Journal of the American College of Surgeons 2018 03 29() pii S1072-7515(18)30252-7
Survival of burned patients with abdominal compartment syndrome (ACS) is uniformly reported to be poor, averaging just 16% after laparotomy. We hypothesize that better outcomes may be achieved with a strategy of immediate laparotomy and early fascial closure.
Patients with burn injury who were diagnosed with ACS between 2005 and 2016 were identified through a search of databases. Data was gathered from electronic medical records. Timing of laparotomy and closure were calculated for each patient. Patients were stratified into predefined groups based on timing of laparotomy, etiology of ACS, patient age, and timing of abdominal closure. Survival was calculated and compared (SD-standard deviation).
Forty-six patients with burn injury and ACS were identified. ACS developed during initial resuscitation in 27 patients, during perioperative resuscitation in five, and during an episode of sepsis in 13. Overall survival was 56%. The mean time to laparotomy from diagnosis of ACS was 1 hour 8 minutes (SD 59 minutes). In patients who developed ACS during initial resuscitation, the mean time to laparotomy from hospital admission was 13 hours (SD 7 hours). Survival in this group was 70%, whereas survival in patients treated for ACS later in their hospital course was 33% (p = 0.03). Survival among patients whose laparotomy was closed within 48 hours was 100%, whereas survival among patients whose laparotomy was not closed within 48 hours was 48% (p = 0.01).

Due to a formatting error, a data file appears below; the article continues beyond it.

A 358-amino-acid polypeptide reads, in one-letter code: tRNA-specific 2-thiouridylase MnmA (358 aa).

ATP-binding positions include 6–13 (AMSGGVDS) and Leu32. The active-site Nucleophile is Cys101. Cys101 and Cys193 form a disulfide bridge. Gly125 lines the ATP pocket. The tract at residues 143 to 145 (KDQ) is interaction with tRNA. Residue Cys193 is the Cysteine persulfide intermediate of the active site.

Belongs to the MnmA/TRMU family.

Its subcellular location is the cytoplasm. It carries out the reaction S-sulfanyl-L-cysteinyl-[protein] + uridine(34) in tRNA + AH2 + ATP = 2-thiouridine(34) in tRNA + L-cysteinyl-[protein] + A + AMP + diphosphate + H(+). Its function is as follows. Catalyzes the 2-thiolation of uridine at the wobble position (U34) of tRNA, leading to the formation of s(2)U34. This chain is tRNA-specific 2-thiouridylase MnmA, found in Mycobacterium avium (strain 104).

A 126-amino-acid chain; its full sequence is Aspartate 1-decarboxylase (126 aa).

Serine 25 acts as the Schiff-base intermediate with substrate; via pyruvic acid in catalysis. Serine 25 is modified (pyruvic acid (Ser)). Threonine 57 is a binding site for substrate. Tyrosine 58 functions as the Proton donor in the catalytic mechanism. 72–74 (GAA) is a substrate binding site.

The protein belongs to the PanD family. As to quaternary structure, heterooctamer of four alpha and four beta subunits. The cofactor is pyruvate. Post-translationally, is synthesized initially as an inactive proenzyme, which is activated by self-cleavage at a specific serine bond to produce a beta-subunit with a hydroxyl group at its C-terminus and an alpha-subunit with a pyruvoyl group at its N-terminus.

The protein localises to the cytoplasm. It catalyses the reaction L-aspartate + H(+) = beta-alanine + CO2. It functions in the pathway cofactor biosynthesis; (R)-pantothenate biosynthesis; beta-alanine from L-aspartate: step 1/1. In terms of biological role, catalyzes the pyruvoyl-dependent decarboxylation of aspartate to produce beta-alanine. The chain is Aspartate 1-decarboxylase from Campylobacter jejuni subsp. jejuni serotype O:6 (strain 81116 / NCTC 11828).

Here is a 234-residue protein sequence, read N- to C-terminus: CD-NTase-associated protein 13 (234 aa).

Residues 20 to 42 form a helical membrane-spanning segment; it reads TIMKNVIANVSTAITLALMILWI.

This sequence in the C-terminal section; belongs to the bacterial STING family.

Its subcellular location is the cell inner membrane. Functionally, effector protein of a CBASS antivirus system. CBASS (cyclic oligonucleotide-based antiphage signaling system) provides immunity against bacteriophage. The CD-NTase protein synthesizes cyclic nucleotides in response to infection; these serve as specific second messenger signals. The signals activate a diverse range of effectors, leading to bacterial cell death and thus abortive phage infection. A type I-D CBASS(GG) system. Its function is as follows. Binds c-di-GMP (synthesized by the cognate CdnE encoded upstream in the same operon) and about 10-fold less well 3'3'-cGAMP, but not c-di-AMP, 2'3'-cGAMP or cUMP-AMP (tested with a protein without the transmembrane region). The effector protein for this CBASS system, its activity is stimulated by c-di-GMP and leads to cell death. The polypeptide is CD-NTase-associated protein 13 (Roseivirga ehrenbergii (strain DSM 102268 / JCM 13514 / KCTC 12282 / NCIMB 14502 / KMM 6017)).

Immediate laparotomy resulted in much higher survival rates than previously reported in burned patients with ACS. Survival was higher when ACS was diagnosed during initial resuscitation. Fascial closure within 48 hours was associated with improved survival compared with later fascial closure.